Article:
Document Type



Ohio State Journal of Criminal Law




In 1965, Yale Kamisar published a now-famous essay entitled, Equal Justice in the Gatehouses and Mansions of American Criminal Procedure: From Powell to Gideon, from Escobedo to... to make his case that the Court needed to take action to protect citizens in interrogation rooms, Kamisar used the powerful metaphors of the gatehouse and the mansion to contrast the treatment received in interrogation rooms in the back of police stations with the way defendants were treated when they arrived at courthouses where the power of the state was restricted and they had strong constitutional protections.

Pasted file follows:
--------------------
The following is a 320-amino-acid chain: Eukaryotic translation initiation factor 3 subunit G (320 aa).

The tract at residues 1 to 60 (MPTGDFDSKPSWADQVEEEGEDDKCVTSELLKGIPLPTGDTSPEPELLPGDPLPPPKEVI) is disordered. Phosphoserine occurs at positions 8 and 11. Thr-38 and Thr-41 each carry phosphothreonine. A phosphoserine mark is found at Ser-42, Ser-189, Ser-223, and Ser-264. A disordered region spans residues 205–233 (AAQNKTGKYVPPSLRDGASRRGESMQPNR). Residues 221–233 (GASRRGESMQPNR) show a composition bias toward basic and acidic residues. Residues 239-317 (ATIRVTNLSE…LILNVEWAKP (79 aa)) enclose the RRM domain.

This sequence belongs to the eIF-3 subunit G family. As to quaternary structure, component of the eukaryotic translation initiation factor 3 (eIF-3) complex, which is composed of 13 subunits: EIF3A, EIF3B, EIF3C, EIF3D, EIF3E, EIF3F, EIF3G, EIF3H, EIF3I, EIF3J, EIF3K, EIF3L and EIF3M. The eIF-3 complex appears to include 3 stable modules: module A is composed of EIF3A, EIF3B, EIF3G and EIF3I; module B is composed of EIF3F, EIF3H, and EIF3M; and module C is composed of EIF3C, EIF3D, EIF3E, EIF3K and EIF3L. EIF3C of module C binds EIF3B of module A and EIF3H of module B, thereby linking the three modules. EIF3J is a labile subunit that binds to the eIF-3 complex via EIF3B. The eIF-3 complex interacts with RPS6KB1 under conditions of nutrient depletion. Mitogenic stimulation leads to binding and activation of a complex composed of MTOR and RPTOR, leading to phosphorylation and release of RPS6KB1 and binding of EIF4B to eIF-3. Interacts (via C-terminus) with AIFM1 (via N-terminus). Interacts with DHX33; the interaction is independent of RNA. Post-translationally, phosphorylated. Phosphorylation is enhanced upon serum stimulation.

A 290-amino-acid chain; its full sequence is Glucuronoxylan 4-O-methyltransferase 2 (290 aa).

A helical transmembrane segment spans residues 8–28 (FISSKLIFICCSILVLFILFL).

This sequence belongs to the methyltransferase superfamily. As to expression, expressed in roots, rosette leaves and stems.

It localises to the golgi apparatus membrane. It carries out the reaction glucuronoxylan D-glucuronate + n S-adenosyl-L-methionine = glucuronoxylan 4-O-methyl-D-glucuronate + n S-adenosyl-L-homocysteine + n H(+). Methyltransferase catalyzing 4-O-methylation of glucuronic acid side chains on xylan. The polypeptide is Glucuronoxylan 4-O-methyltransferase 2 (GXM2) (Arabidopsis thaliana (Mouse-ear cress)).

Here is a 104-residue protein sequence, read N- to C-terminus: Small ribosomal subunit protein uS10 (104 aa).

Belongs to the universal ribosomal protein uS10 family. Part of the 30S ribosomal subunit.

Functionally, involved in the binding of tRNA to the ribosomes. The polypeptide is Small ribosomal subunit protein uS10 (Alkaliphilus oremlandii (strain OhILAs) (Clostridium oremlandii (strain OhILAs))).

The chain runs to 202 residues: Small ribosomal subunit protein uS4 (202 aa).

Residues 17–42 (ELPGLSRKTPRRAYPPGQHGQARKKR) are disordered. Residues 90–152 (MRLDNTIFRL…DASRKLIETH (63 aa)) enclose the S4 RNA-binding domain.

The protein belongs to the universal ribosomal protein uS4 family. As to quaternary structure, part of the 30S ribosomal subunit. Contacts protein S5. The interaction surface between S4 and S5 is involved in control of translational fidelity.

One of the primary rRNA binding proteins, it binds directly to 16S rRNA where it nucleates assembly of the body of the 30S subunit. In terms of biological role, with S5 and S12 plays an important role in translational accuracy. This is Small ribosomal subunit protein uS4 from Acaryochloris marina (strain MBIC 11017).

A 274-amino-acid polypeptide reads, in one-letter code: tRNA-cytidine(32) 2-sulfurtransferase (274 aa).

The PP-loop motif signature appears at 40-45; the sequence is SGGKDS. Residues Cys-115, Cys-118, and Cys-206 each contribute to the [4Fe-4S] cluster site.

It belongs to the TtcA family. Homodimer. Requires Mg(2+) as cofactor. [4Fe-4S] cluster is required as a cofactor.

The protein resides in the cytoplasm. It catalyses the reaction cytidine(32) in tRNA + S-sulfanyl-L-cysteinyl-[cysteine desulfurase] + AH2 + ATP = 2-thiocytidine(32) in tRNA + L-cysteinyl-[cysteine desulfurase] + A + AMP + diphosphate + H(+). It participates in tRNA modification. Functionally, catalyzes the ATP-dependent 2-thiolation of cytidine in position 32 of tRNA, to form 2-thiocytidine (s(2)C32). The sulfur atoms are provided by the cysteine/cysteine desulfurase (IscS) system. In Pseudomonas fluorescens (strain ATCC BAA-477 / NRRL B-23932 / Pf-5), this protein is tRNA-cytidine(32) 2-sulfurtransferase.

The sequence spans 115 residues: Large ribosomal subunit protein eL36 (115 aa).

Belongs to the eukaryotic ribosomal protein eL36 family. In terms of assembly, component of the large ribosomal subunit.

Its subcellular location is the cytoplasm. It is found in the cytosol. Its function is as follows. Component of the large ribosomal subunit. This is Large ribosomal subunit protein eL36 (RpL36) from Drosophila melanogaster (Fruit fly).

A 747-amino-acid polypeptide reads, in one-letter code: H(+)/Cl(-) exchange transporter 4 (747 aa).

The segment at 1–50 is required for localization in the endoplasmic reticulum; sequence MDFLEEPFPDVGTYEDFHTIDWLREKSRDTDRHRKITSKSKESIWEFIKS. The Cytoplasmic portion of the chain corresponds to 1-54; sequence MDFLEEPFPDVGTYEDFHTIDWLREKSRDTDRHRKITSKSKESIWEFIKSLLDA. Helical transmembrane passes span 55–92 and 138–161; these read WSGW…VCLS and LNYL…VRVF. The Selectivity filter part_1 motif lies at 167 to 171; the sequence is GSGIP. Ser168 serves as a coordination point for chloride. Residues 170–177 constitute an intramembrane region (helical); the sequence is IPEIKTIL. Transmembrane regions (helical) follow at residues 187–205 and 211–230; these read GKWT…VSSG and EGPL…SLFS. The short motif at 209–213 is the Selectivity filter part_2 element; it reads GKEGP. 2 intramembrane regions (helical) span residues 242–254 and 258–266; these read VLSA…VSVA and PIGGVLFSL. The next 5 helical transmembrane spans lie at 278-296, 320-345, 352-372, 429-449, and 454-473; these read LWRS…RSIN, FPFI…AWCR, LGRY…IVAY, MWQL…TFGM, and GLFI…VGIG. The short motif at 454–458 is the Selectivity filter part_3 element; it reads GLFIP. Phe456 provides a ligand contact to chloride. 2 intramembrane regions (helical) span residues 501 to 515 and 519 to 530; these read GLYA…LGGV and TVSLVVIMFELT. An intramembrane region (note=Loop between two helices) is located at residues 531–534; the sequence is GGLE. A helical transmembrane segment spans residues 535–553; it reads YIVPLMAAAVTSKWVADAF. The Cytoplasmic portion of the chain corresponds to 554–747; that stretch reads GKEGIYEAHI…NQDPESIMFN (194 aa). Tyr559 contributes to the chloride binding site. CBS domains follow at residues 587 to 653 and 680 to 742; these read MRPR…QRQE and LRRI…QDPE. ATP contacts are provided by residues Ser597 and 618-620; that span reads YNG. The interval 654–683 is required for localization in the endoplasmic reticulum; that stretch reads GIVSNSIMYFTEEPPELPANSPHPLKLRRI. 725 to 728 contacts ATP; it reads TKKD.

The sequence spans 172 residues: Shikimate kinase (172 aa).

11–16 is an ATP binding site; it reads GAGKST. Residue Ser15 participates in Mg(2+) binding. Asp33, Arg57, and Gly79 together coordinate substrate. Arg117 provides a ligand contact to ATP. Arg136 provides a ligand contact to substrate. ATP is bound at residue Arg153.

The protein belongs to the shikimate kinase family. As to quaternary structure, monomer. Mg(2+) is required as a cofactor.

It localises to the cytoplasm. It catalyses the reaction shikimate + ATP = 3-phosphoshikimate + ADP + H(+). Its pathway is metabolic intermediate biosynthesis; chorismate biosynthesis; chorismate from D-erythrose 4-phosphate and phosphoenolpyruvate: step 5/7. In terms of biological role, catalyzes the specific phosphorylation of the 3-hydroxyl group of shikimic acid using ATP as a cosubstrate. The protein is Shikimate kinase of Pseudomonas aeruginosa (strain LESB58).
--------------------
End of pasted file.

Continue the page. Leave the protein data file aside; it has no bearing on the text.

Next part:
On its 50th anniversary since publication, this essay revisits the gatehouses and the mansions and shows that Kamisar’s metaphor breaks down today. In the mansions, defendants will often face enormous pressures to incriminate themselves and plead guilty. Many defendants who have colorable defenses simply cannot afford the risks of trial.

The essay ends by suggesting that if we are to restore the mansion to Kamisar’s image of what once did and should happen in the courthouse, we need to ask some painful questions about what has happened to our criminal justice system in the nearly fifty years since Kamisar wrote his essay.


"Originally published in the Ohio State Journal of Criminal Law."